March 19, 2020
- Application of a fungicide has been shown to protect corn plants from foliar diseases and improve overall plant appearance, which may lead to increased grain yield.
- Yield increases observed from the application of fungicide in the absence of foliar disease greatly depends on the corn product, as individual products respond differently to fungicide application. While fungicide is often used as a high-yield management strategy, it can also be used to protect the yield of products with poor plant and stalk strength ratings.
- The objective of this study was to evaluate the impact fungicide application has on corn yield and good plant appearance.
Research Site Details
- Sixteen Channel® brand corn products were tested, broken out into two different sets based on relative maturity (RM). The northern set included products that ranged from 97 to 106 RM and the southern set included products that ranged from 107 to 117 RM.
- Marble Rock and Storm Lake were the north locations; Victor and Atlantic were the south locations. Due to its central location, both the northern and southern sets were located at Huxley, giving each product three locations.
- Plots were planted as strip trials at four of the locations, with Huxley being arranged as a small-plot trial.
- The locations served as replications.
- Each site was sprayed with USF0411 fungicide at 8 oz/acre with a ground sprayer at the R1 corn growth stage.
- Foliar disease and stalk quality ratings were taken at R4 growth stage and grain moisture and yield were collected at harvest
UNDERSTANDING THE RESULTS
- All research locations had some levels of corn disease incidence, with disease level averaging from low to moderate across locations. Gray leaf spot, Northern Corn Leaf Blight and Anthracnose stalk rot were the most predominant diseases across locations. Disease incidence was observed in both fungicide-treated and untreated plots, and there were no differences in disease incidence and severity between treatments.
- Late season stay green and intactness scores were taken but there were no differences observed between the fungicide-treated and untreated plots.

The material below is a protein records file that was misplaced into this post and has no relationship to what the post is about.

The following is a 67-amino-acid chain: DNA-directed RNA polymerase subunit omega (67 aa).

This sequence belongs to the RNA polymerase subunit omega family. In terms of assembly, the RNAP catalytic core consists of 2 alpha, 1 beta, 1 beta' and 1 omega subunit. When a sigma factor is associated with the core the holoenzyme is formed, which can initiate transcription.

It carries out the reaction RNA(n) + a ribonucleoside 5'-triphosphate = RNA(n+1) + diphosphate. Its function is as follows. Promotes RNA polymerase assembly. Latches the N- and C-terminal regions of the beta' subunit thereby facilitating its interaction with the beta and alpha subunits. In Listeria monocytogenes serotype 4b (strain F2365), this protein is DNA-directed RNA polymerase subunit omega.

- Across all corn products, spraying fungicide resulted in an average of 17- (northern set) and 15- (southern set) bu/acre advantage vs. the unsprayed treatment (Figures 2 and 3). For this study, a 7 bu/acre response was considered a profitable response ($24/acre cost for fungicide application with $3.50 corn).
- Fungicide application had a small effect on grain moisture, with an overall average of 0.6% difference in moisture between the sprayed and unsprayed treatments. The difference in the northern set was 1.1% compared to a difference of 0.4% in the southern set (Table 1).
- The 2019 growing season saw a range of moisture and temperature extremes across the state of Iowa. Generally, the research sites experienced wet planting conditions, a hot and dry July, and a wet late summer/harvest season. This led to some levels of stalk strength and plant appearance issues due to excess moisture, nutrient shortages, and prolonged harvest conditions.
- Such conditions may explain why fungicide was profitable across nearly all products tested in 2019. While plant appearance was notably improved by fungicide use, we did not observe dramatic differences in stalk strength between sprayed and unsprayed products. This could be due, in part, to improvements in our corn germplasm to inherently tolerate some of these adverse growing conditions.
- The results of this study suggest that fungicide application could promote an improved upper canopy that would lead to increased photosynthetic activity and better plant stress tolerance, which might result in increased corn yields. To gain the full benefits of a fungicide, the right corn product should be selected for the growing region.
- Going forward, protecting yield and improving overall plant appearance with the use of a fungicide may be a management decision worth considering on your operation.